Donald Trump

Donald Trump and his family engaged in legally questionable tax practices for decades, according to a recent New York Times investigation. Collectively, all of the schemes the Times described amounted to approximately $413 million in taxes that went into Trump’s pockets (in inflation-adjusted dollars), rather than the U.S. Treasury.

The Times’ David Barstow, Susanne Craig, and Russ Buettner combed through approximately 100,000 pages of financial records and other documents to piece together the various dubious dodges laid out in the 14,000-word piece, which took approximately 18 months to write.

While the investigation lays out every tax avoidance scheme the Trumps employed over the last several decades in painstaking detail, there are a few major takeaways that will likely prompt a stern rebuke from President Trump at some point in the near future.

Donald Trump’s father, Fred, was also a real estate tycoon in New York who had subsidized his son’s businesses every step of the way, and brought him out of arrears more than once. On the campaign trail, then-candidate Trump boasted that the Trump Organization was a real estate empire he built brick-by-brick after getting just a $1 million loan from his father, which he paid back with interest.

However, the Times revealed that Fred Trump actually loaned his son more than $60 million (or $140 million in today’s dollars), most of which was never paid back. Many of these loans were made to bail Trump out of bad debts he incurred when various hotels, casinos, and other real estate Donald Trump bought and developed in New York and New Jersey went belly-up.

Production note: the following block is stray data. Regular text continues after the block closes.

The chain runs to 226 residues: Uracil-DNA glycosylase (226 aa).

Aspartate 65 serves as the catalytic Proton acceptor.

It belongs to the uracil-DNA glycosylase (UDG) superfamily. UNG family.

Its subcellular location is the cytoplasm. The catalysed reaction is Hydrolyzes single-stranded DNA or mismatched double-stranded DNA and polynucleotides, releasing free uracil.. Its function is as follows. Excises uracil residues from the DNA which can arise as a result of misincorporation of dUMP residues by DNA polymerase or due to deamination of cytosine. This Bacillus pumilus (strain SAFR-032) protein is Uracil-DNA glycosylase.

These loans weren’t made by Fred Trump directly, but through other legal entities he created for the sole purpose of bailing out his son, so the Internal Revenue Service (IRS) wouldn’t see the money as a taxable gift. One such bailout was for Trump’s Castle casino in Atlantic City, New Jersey in 1990. As the Times described, Fred dispatched a bookkeeper to buy $3.5 million in casino chips without making any bets in order to prevent his son from defaulting on bonds. The move was seen as an illegal loan by state gaming authorities, who charged Trump’s father with a civil penalty and $65,000 in fines.

When the elder Trump was ailing in his latter years, Donald Trump allegedly concocted various complex schemes to have the bulk of his father’s estate go to him. Trump’s mother and father were able to avoid hundreds of millions of dollars in inheritance taxes (which was 55 percent at the time) by passing gifts through numerous LLCs and other companies controlled by the Trump family that looked like investments, rather than gifts.

Much of the wealth Donald Trump inherited from his parents was severely undervalued, allowing him to avoid paying all but a fraction of the taxes owed. The Times reported that the total value of the apartment complexes and other real estate developments Trump’s parents passed down was at just $41 million, though that same real estate was valued at more than $900 million in 2004, just five years after Fred Trump passed away.

It’s not clear whether or not the IRS is planning on taking action, and it remains unclear whether or not the aforementioned activities are, in fact, fraudulent, without a thorough IRS investigation. However, the Trump Organization is currently under investigation for allegedly violating campaign finance laws in regard to “hush money” payments Trump made to two women who say they had affairs with him. Trump Organization chief financial officer Allen Weisselberg has been granted immunity in that investigation.

In a statement responding to the investigation, President Trump’s lawyer, Charles Harder, called the report false, inaccurate, and defamatory. Trump himself did not respond to requests for comment. As of this writing, he has not yet responded, though he is expected to comment on it during a Tuesday evening campaign rally in Mississippi. Trump continues to resist calls to publicly release his tax returns.

Read the full investigation here.


Logan Espinoza is a freelance contributor specializing in economic issues. He lives in Phoenix, Arizona with his wife and daughter. Contact him at logan DOT espinoza AT yahoo DOT com.

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